Leadership development is a lifelong journey in which our sovereign God orchestrates the experiences, crises, and tests of life to develop in a man or woman those qualities essential to godly leadership. Beyond developing leadership skills, it is more the progressive development of those inner qualities that enables a skilled person to be a godly servant leader. Who you are as a leader determines what you do in leading.
The Journey of Development
We use the term pilgrimage for the core reality of leadership: refining inner qualities to become a holy servant leader. You can track this process through the lives of the great leaders of the Scriptures. Joseph’s years of mistreatment and imprisonment weaned him away from being his father’s pampered favorite son and tested his dependence upon God. The powerful temptation of Potiphar’s wife sharpened the edges of his integrity. All of this prepared Joseph to be a leader of character and faithfulness when he became Pharaoh’s second in power, responsible for the physical and economic survival of Egypt.
The brash, overly confident young Jew who persecuted the church later became the apostle Paul. His first attempts at ministry accomplished with the same aggressive personal confidence, ended in dismal failure. After a narrow escape, Paul, like Moses before him, spent some years in isolation while God built qualities of humility and dependence into his life. He never forgot his persecution of the church, and this kept him focused on the greatness of God’s grace in choosing him to be His servant. With considerable feeling, Paul never hesitated to call himself “a bond-servant of Christ” (Romans 1.1; Galatians 1.10; Philippians 1.1).
The Goal of the Journey
The goal of the pilgrimage process has two primary elements. The first is the more basic: to make each of us become more like Jesus Christ. Paul states this clearly in several passages. He tells the Corinthian believers that “we all with unveiled face, beholding as in a mirror the glory of the Lord, are being transformed into the same image from glory to glory, just as from the Lord, the Spirit.” (2 Corinthians 3.18).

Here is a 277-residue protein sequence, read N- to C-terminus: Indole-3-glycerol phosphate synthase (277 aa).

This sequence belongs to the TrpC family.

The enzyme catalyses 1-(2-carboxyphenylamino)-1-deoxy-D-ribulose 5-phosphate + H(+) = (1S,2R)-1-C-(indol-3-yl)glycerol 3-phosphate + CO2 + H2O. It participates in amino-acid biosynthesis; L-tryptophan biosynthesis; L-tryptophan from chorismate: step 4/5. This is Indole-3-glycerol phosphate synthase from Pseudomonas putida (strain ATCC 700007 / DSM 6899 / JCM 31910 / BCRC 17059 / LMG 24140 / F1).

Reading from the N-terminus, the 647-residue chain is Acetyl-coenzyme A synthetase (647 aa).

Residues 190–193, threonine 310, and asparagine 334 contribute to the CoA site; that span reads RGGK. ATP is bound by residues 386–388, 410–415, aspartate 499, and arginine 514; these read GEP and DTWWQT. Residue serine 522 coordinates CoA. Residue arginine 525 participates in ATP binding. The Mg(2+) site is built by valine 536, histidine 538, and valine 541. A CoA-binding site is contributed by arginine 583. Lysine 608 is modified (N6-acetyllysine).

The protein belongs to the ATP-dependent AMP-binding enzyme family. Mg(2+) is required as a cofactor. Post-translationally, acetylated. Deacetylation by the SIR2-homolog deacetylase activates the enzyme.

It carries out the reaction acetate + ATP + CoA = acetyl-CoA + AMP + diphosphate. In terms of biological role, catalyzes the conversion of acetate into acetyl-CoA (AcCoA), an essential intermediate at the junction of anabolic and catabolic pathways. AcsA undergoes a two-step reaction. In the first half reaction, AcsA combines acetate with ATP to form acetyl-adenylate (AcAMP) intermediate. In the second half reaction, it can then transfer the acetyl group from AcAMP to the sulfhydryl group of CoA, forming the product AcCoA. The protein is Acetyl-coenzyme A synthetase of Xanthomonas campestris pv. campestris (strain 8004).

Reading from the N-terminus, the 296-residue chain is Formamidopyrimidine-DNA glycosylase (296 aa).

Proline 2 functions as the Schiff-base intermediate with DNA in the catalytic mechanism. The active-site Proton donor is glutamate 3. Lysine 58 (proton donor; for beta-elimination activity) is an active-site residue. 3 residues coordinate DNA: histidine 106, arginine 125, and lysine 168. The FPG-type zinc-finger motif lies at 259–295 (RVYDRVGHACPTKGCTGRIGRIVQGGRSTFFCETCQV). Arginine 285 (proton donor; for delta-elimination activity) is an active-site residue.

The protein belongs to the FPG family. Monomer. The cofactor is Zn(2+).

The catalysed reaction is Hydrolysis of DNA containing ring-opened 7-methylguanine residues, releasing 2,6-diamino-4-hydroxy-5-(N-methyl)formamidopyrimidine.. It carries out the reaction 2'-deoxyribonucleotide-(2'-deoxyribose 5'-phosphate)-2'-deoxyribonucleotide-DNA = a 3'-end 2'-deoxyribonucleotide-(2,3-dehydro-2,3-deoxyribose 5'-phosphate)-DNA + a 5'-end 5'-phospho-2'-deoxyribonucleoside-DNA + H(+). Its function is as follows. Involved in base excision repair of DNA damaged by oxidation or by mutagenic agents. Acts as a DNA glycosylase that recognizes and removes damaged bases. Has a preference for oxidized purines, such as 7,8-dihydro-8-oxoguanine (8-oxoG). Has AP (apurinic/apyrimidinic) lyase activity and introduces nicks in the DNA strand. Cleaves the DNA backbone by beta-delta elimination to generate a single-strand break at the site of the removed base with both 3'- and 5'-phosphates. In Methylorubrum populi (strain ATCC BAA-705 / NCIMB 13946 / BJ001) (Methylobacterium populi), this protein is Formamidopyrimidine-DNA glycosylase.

God has made this process part of His preordained plan for each believer (Romans 8.29). He will bring, or allow, into our lives whatever experiences are necessary to mold us to become more Christlike.
The second element of the goal is related to the first. God wants us to learn that we are dependent upon Him. The Son of God Himself, whom we are to grow to be like, was dependent upon His Father in heaven (John 5.30). Our continuous temptation is to rely on our own resources of thought, skill, energy, or connections. We are so committed to our own adequacy that the process of learning not to depend upon our own resources is often slow and painful. The world can give many examples of successful leaders who were successful because of their own skills and resources. But no one can be the leader that God wants him or her to be, or accomplish all that God desires, without learning to depend entirely upon God and the resources that He provides (Jon 15.5).
Begin to think more concretely about your own personal pilgrimage. Where have you come from? What have been the major events, people or lessons that have shaped you? Where are you now? Are you more like Jesus Christ today than you were a year ago? Or are you still finding your identity in your own resources rather than in Him? Take that first step toward Christlikeness today.
This is an excerpt from Andrew Seidel’s work Charting A Bold Course: Training Leaders for 21st Century Ministry. For more information on this title and for many other leadership resources, visit our Resource Center today!
About the Contributors
Dr. Andrew B. Seidel served as executive director of the Hendricks Center at Dallas Seminary for fifteen years, which provides leadership training and development for seminary students as well as ministry and business leaders. A graduate of West Point and a colonel in the U.S. Army, Dr. Seidel was senior pastor at Grace Bible Church in College Station, Texas, for fourteen years. He left the pastorate to provide leadership training for pastors on the mission field in Eastern Europe and the former Soviet Union. Today he continues to work in Russia, Eastern Europe, and Central Asia with Entrust (formerly BEE International). The author of Charting a Bold Course; Training Leaders for 21st Century Ministry, Dr. Seidel and his wife Gail Norris Seidel have been married for more than fifty years and have two married children and six grandchildren.